The stepmother of two children murdered in 1993 by Oklahoma death row inmate Michael Hooper will not get to witness the condemned killer's execution.
Hooper, whose bid to delay his execution was denied by a federal judge last week, is scheduled to die by lethal injection Tuesday.
The inmate was convicted of killing Cynthia Jarman, 23, and her two young children, Tonya and Timmy Jarman, in Canadian County nearly 20 years ago. The victims' bodies were found Dec. 10, 1993, after days of searching.
Alicia Jarman, who had recently married the children's father at the time of the murders, wants to watch Hooper die when he is executed by the state of Oklahoma. She believes doing so will bring her a sense of closure and could possibly improve her overall mental health.
Justin Jones, director of the state Corrections Department, sent a letter to Jarman's attorney in early July. The short letter indicates that Jarman would be allowed to attend Hooper's execution.
“Your request for Ms. Alicia Jarman, stepmother of the Jarman children, to attend the execution of Michael Hooper will be approved,” Jones wrote.
Lesley Smith March, director of the state attorney general's victim services unit, said the Corrections Department decided not to allow Jarman to attend the execution after speaking with her ex-husband, James Jarman.
Smith March said James Jarman “strenuously” objected to his ex-wife's attending the execution. She said the Corrections Department decided that because Jarman wasn't related by blood or marriage to any of the victims, she couldn't attend.
“Normally, we meet with the family during the clemency hearing,” Smith March said. “And that may have caused some of the problems in this case, because Hooper waived his clemency hearing.”
Close to children
Jarman had known the children for two years before marrying their father, James Jarman. Cynthia Jarman and the children were murdered while Alicia Jarman and her new husband were on their honeymoon in Colorado.
“When we got back from our honeymoon, we were going to go after custody of the children,” she said. “When we told Tonya we were getting married, on Thanksgiving, she was … very happy.”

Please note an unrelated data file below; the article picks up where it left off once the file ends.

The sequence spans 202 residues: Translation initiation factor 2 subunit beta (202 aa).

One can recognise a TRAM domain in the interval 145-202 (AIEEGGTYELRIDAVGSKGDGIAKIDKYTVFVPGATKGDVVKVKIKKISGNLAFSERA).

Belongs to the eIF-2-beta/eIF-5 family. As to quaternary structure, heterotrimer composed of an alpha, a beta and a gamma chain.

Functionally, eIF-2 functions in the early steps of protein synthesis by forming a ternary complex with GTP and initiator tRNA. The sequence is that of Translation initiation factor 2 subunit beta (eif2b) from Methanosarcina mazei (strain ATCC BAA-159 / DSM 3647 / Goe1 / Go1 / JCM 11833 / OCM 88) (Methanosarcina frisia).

Jarman, who was 19 at the time of the murders, said she has suffered from post-traumatic stress disorder since the violent deaths of Tonya and Timmy Jarman, who were 5 and 3 respectively.
“I'm having massive stress because of not being able to go,” she said. “I'm not sleeping at night, and when I do sleep, I wake up screaming.”
Jarman said her ex-husband opposes her attendance because of “back child support” he owes. The couple had a child in 1998 and divorced the same year.
“He owes right around $150,000 in back child support,” Jarman said. “He's never had anything to do with the child.”
It is the child support issue — and nothing else — that is driving James Jarman to block her attendance, she said.
“Up until the last year, he had told me that he wouldn't mind me going to the execution,” she said. “But now that I've pushed the contempt of court charges for him not paying the child support, he's decided that he doesn't want me to go.”
James Jarman doesn't deny that he owes the $150,000 in child support or that he's never been a part of the child's life.
But he said that has nothing to do with his decision to exclude his ex-wife from the execution.
James Jarman said his ex-wife called him in 2008 and asked him if she could attend Hooper's execution and he told her she could. Things changed, however, and he had a change of heart.
“Since that time, she's gone to school and become a grief counselor. … She's trying to put that on her resume,” he said. “She didn't even allow my children to come to the wedding. … She's never had anything to do with them whatsoever.
“She's not a part of this family, she never was. She never cared about those children.”
Knowing not enough
Jarman said simply knowing that Hooper is dead — if and when he is put to death — isn't enough for her.
Hooper, who was 21 at the time of the murders, tried to get a federal judge to delay his execution by questioning the supply of the state's execution drug pentobarbital. The judge denied his attorney's request for a preliminary injunction.
“You never, ever get closure from something like this — ever,” she said. “I want to watch him die, so that I can, afterwards, take a deep breath, let it out and say, ‘OK, it's done.'”
The murder of the young children was so traumatic, so life-changing, she said, that she pursued a career as a counselor to help others.
“This has impacted every aspect of my life,” she said. “I've been dealing with this for half my life.”